Nonoccupational PEP, Subsequent Risk Behavior and HIV Incidence in a Cohort of Australian Homosexual Men

Published: June 1, 2009

Nonoccupational Postexposure Prophylaxis, Subsequent Risk Behavior and HIV Incidence in a Cohort of Australian Homosexual Men

Abstract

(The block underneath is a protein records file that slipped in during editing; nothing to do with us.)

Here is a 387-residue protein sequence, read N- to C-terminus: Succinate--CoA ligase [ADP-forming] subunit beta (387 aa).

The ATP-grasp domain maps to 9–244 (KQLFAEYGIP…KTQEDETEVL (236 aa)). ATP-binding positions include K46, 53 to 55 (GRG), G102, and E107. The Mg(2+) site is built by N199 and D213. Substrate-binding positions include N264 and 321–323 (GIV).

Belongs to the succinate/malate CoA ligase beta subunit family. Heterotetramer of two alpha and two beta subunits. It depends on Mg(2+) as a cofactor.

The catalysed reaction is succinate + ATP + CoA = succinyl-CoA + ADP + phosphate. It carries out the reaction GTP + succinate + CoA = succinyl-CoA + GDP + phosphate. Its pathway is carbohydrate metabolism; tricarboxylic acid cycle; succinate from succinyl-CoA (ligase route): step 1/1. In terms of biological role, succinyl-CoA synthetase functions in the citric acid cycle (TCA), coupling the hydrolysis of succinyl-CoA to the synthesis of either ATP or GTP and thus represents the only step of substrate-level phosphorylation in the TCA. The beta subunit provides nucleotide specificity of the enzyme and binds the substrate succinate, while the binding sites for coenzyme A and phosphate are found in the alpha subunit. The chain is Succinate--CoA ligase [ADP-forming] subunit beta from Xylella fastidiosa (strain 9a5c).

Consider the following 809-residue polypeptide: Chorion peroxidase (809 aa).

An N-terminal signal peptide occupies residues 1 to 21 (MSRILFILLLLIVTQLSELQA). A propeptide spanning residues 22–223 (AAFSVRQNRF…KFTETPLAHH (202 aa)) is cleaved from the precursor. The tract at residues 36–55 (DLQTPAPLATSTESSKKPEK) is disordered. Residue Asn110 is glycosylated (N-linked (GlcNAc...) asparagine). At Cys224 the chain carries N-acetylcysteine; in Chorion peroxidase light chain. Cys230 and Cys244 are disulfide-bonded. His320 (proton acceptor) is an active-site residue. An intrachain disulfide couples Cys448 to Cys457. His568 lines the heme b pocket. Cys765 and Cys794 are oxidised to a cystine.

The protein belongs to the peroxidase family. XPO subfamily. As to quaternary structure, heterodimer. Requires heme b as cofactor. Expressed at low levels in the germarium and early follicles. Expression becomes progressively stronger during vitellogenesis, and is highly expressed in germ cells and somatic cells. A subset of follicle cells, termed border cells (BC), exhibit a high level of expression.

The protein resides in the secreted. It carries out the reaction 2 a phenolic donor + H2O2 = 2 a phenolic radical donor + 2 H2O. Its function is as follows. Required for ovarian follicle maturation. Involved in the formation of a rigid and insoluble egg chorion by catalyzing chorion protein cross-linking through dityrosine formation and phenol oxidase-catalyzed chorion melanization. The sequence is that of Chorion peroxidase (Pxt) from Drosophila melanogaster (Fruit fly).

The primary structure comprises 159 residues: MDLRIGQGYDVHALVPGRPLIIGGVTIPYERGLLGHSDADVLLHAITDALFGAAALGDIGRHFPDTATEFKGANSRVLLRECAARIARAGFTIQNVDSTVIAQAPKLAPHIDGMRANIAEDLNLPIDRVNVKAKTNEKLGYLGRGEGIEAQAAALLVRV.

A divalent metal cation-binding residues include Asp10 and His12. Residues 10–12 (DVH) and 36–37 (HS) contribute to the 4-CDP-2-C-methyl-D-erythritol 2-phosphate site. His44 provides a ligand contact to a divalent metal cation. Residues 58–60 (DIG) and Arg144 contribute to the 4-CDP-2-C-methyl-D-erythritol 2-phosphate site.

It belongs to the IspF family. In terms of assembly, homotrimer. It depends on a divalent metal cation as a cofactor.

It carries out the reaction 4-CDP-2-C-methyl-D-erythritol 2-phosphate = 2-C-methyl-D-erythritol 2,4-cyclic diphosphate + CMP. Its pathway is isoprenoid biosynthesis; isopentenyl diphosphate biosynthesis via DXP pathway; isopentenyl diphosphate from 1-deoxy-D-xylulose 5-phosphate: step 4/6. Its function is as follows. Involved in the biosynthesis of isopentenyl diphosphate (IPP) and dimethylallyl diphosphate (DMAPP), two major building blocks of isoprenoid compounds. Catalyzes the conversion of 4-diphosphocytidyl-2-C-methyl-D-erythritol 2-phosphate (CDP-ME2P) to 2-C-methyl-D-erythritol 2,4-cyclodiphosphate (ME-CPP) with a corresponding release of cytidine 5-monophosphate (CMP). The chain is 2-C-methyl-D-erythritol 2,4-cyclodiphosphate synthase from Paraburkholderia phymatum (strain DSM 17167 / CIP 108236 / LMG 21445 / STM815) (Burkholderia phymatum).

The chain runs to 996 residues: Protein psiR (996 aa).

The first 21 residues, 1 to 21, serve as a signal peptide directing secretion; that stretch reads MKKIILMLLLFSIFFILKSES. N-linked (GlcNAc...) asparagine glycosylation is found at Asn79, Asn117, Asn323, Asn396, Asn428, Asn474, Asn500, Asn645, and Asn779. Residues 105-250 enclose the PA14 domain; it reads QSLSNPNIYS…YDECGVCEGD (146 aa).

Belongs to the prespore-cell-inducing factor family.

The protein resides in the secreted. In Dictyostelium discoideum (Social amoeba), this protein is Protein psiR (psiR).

The current prospective analysis investigated the relationship between nonoccupational postexposure prophylaxis (NPEP) use, future risk behaviors, and HIV infection in a cohort of HIV-negative homosexual men in Sydney. Participants in the Health in Men study were questioned annually about NPEP use and tested for HIV infection. Every six months, researchers collected detailed quantitative data on unprotected anal intercourse. Cox regression models were used to examine risk factors for incident NPEP use, HIV seroconversion, and NPEP use time trends. The Wilcoxon signed-rank test was used to examine the change in the number of unprotected anal intercourse acts with nonserodiscordant partners before and after NPEP. A total of 1,427 participants were enrolled. The proportion of men who had heard of NPEP was 78.5 percent at baseline and 97.4 percent by the fifth annual interview. NPEP use increased significantly, from 2.9 per 100 person-years in 2002 to 7.1 per 100 person-years in 2007 (P=0.007). Unprotected anal intercourse was a strong predictor of incident NPEP use. NPEP use was not associated with changes in HIV risk behavior. NPEP users had a significantly higher rate of subsequent HIV seroconversion (hazard ratio 2.67, 95 percent confidence interval 1.40-5.08, P=0.003). “Awareness of the availability of NPEP in this cohort was nearly universal,” the authors concluded. “Use was common and increased rapidly over the study period. NPEP was targeted mostly towards high-risk behaviors. Use of NPEP was not associated with reductions in risk behavior, and men who received NPEP continued to be at high risk of subsequent HIV infection.”

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